You Might Be Flossing Your Teeth Entirely Wrong

To floss or not to floss, that is the question. 

While some studies reveal that the benefits of flossing your teeth are inconclusive, the American Dental Association (ADA) remains a floss advocate, issuing a formal statement: "Cleaning between teeth removes plaque that can lead to cavities or gum disease from the areas where a toothbrush can't reach. Interdental cleaning is proven to help remove debris between teeth that can contribute to plaque build-up."

So, the answer to the flossing question — it couldn't hurt. 

If you're already a flosser, you should be aware that you may be doing a few things wrong. For instance, you may be neglecting certain key areas of your mouth, such as alongside the teeth, as well as way back behind those molars. Also, be careful about irritating your gums — don't apply too much pressure with the floss (via Empire Dental).

Another way you might be missing out on the health benefits of flossing is by flossing at the wrong time of day. Neglecting to floss before bed can leave food particles on your teeth overnight. Also, make sure you're using the correct size floss on your teeth depending on the thickness needed, and be sure that the strand of floss you're using is not too short to do a thorough enough job (via The Healthy).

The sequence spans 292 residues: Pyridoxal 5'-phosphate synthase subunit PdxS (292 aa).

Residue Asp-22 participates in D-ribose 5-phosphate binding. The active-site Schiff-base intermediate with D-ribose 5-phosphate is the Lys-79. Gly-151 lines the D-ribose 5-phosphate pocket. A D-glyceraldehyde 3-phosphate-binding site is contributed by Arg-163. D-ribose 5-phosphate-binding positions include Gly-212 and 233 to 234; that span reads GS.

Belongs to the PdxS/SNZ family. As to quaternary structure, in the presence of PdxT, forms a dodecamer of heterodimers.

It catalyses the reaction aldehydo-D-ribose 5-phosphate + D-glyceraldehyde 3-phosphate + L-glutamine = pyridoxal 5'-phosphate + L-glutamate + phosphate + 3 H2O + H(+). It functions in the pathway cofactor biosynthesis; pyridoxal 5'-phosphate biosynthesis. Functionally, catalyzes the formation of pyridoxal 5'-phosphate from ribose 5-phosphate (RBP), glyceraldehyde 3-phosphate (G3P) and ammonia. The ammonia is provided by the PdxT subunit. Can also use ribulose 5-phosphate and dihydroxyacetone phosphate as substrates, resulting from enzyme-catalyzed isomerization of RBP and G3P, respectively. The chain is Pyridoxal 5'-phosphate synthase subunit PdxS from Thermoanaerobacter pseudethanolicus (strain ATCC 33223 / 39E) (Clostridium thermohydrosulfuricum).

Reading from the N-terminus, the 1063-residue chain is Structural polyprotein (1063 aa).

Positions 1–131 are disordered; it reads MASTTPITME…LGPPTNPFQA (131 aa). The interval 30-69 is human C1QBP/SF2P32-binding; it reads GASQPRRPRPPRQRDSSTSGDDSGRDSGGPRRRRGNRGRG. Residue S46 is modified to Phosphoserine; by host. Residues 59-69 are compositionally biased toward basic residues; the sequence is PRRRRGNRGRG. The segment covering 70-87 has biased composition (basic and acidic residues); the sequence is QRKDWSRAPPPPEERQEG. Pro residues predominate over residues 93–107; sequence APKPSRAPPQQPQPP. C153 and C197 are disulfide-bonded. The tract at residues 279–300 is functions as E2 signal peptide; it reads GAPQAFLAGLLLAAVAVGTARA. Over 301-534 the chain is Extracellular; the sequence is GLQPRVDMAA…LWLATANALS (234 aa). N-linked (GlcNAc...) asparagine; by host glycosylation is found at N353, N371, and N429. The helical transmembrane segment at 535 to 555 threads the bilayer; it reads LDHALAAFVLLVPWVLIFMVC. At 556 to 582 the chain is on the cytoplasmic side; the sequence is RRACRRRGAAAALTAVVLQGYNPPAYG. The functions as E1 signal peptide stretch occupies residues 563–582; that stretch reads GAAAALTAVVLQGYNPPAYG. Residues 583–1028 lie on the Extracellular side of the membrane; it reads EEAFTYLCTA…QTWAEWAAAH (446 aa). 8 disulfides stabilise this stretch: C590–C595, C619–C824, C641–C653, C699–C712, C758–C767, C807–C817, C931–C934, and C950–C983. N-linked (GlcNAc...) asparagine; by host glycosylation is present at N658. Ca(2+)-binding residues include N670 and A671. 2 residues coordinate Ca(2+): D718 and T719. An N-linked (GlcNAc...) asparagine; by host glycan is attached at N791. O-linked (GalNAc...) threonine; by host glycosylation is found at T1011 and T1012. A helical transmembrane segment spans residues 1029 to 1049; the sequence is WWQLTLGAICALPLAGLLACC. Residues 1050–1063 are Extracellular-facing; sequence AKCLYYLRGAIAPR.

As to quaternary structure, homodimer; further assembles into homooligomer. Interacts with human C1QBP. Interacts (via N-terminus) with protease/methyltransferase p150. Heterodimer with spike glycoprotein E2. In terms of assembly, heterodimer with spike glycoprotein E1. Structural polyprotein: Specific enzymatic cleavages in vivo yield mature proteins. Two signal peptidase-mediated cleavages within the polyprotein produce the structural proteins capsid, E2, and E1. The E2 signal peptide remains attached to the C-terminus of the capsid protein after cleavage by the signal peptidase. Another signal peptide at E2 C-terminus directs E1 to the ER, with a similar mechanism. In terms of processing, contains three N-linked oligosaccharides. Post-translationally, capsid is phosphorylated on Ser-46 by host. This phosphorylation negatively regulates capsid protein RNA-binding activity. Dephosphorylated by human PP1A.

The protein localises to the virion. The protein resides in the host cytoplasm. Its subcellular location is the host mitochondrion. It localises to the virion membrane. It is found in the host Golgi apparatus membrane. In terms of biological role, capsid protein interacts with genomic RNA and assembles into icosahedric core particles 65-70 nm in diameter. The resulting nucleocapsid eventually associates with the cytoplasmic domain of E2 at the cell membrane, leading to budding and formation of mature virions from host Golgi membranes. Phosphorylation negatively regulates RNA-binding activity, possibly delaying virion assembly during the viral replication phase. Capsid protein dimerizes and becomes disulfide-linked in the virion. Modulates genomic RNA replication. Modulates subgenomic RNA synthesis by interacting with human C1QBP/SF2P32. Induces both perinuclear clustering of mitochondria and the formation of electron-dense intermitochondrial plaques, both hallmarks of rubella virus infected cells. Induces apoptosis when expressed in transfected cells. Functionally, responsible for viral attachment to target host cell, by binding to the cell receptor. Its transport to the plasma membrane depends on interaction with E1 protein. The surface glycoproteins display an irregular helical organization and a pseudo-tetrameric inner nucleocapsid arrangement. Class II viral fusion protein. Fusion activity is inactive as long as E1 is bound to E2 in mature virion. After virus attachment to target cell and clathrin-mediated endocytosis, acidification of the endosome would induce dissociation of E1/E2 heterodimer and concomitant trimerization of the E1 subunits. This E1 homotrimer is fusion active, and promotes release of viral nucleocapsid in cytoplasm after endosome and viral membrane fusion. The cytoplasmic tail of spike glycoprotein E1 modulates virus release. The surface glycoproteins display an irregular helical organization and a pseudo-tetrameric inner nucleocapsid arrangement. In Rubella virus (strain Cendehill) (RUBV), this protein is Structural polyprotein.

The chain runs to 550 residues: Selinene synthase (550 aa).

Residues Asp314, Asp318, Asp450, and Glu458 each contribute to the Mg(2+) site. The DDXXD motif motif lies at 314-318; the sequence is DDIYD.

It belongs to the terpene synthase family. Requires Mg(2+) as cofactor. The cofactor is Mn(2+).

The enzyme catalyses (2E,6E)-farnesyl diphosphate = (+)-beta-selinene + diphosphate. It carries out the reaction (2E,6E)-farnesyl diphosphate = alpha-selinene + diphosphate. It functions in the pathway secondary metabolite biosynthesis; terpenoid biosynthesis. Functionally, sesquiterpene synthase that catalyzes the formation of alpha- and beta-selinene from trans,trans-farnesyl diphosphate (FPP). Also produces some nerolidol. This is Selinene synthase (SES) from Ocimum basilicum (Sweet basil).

Other oral hygiene mistakes you may be making

Beyond flossing mistakes, when it comes to oral hygiene overall, there are a number of other common mistakes that dentists say you should avoid. 

One of which, is drinking a sugary beverage in the middle of the day. "A 16-ounce can, can have upwards of almost 30 grams of sugar," says celebrity dentist, Dr. Jon Marashi (via NBC News). So if you're thinking of picking up a midday Coke, you may want to think twice. Dr. Marashi further states, "Sugars are carbohydrates that oral bacteria like to consume, and sugars are also acidic which can cause chemical erosion of your teeth." 

New York City-based dentist, Dr. Inna Chern, tells NBC News that another common mistake is brushing too forcefully. "Aggressive scrubbing over time can cause enamel abrasion and gum recession, ultimately leading to sensitivity issues and tooth structure loss," she warns. If this sounds like you, consider a softer toothbrush or an electric toothbrush. And if you've had it with flossing and think mouthwash is a good alternative — think again. "Although mouthwash is a great add-on for any oral hygiene regimen, it does not take the place of the mechanical cleaning of those hard-to-reach spots in between and around the teeth," says Chern.

So if you're already flossing your teeth and incorporating other good oral hygiene habits — you're in great shape! Just make sure not to mitigate the benefits of your good practices with poor execution, and you'll have plenty to smile about.